Main Menu

Supreme Court Upholds Individual Arbitration Clauses In Employment Contracts

Mandatory arbitration clauses in employment contracts are increasingly a fact of workplace life.  What happens, though, when an employee signs an employment agreement requiring that any job-related disputes be submitted to individual arbitration, rather than class- or collective-action lawsuits?  Do longstanding federal labor laws protecting workers’ right to engage in “concerted activities for the purpose of . . . mutual aid or protection” render these arbitration clauses unenforceable?

On Monday, in Epic Systems Corp. v. Lewis, a sharply divided Supreme Court ruled, 5-4, that the answer is “no.”  The pros and cons of class-waiver arbitration clauses, the Court said, are “surely debatable” as a policy matter, but the law is clear: agreements requiring employees to bring their disputes in individual arbitration are enforceable.

The Majority’s Reasoning

Writing for the majority, Justice Gorsuch (joined by Chief Justice Roberts and Justices Kennedy, Thomas, and Alito) began with the language of the 1925 Federal Arbitration Act (FAA), which generally treats arbitration agreements as “valid, irrevocable, and enforceable.”  The FAA contains a saving clause, however, under which an agreement violating “such grounds as exist at law or in equity for the revocation of any contract” will not be enforced.  9 U.S.C. § 2.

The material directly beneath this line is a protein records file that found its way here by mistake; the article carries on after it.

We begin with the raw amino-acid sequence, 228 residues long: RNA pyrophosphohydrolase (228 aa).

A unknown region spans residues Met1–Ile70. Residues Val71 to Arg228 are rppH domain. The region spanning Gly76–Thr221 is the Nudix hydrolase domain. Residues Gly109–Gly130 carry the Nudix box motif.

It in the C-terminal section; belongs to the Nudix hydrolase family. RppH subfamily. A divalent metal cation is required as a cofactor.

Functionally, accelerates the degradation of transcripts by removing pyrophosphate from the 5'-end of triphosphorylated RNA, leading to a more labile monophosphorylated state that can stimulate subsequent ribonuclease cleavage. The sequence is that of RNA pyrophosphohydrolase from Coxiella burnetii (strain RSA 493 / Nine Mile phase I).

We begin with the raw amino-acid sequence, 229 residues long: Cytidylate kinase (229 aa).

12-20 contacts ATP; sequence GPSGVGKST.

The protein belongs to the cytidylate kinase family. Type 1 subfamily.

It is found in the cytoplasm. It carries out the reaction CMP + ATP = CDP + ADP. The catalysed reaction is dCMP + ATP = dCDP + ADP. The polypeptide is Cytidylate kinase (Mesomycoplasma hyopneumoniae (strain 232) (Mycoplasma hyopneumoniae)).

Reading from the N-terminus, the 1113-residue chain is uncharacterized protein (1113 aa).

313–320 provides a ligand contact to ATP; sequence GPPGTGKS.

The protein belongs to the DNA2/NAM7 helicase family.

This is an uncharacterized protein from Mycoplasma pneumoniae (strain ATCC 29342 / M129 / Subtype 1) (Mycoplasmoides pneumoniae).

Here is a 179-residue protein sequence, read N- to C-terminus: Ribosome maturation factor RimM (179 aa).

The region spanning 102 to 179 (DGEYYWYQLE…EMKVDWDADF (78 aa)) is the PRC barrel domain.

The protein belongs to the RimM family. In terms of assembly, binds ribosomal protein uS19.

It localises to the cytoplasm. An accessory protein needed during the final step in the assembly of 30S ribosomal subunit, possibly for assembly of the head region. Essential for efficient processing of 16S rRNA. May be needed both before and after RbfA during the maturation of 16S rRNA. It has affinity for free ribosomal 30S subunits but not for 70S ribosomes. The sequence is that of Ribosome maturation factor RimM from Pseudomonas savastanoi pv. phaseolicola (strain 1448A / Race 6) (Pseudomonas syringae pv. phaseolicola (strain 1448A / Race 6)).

Drawing heavily on its 2011 precedent in AT&T Mobility LLC v. Concepcion, the Court interpreted the FAA’s reference to “any contract” as limiting defenses that may be raised to those that are generally applicable to any other type of contract (such as fraud, duress, or unconscionability), not those that would interfere with the fundamental attributes of arbitration.

The Court then rejected the employees’ argument that the labor laws (specifically, the National Labor Relations Act (NLRA) and the Norris-La Guardia Act (NLGA)) contained a clear congressional command not to enforce class-waiver arbitration clauses.  Consistent with the well-established doctrine that courts must seek to harmonize seemingly conflicting statutes, the Court explained that the NLRA and NLGA do not override the FAA, because they were silent on the subject of arbitration and collective action.  This silence was particularly notable, given that Congress has “spoken often and clearly to the procedures for resolving ‘actions,’ ‘claims,’ ‘charges,’ and ‘cases[]’” in other employment laws and has spoken clearly to override arbitration language in other statutes (e.g. those involving consumer credit and motor vehicle franchise transactions).  In short, the notion that the legislature concealed an invalidation of all arbitration agreements in the catchall language of Section 7 of the NLRA was too much for the Court to accept.

Justice Gorsuch further concluded that the National Labor Relations Board’s (NLRB) 2012 interpretation invalidating class-waiver arbitration clauses was not entitled to any administrative deference.  For one thing, the Court observed, the NLRB has no authority to administer the FAA, so its interpretation cannot be binding.  Furthermore, the NLRB’s General Counsel had taken a conflicting position just two years earlier, so it was not even clear what the agency’s view was.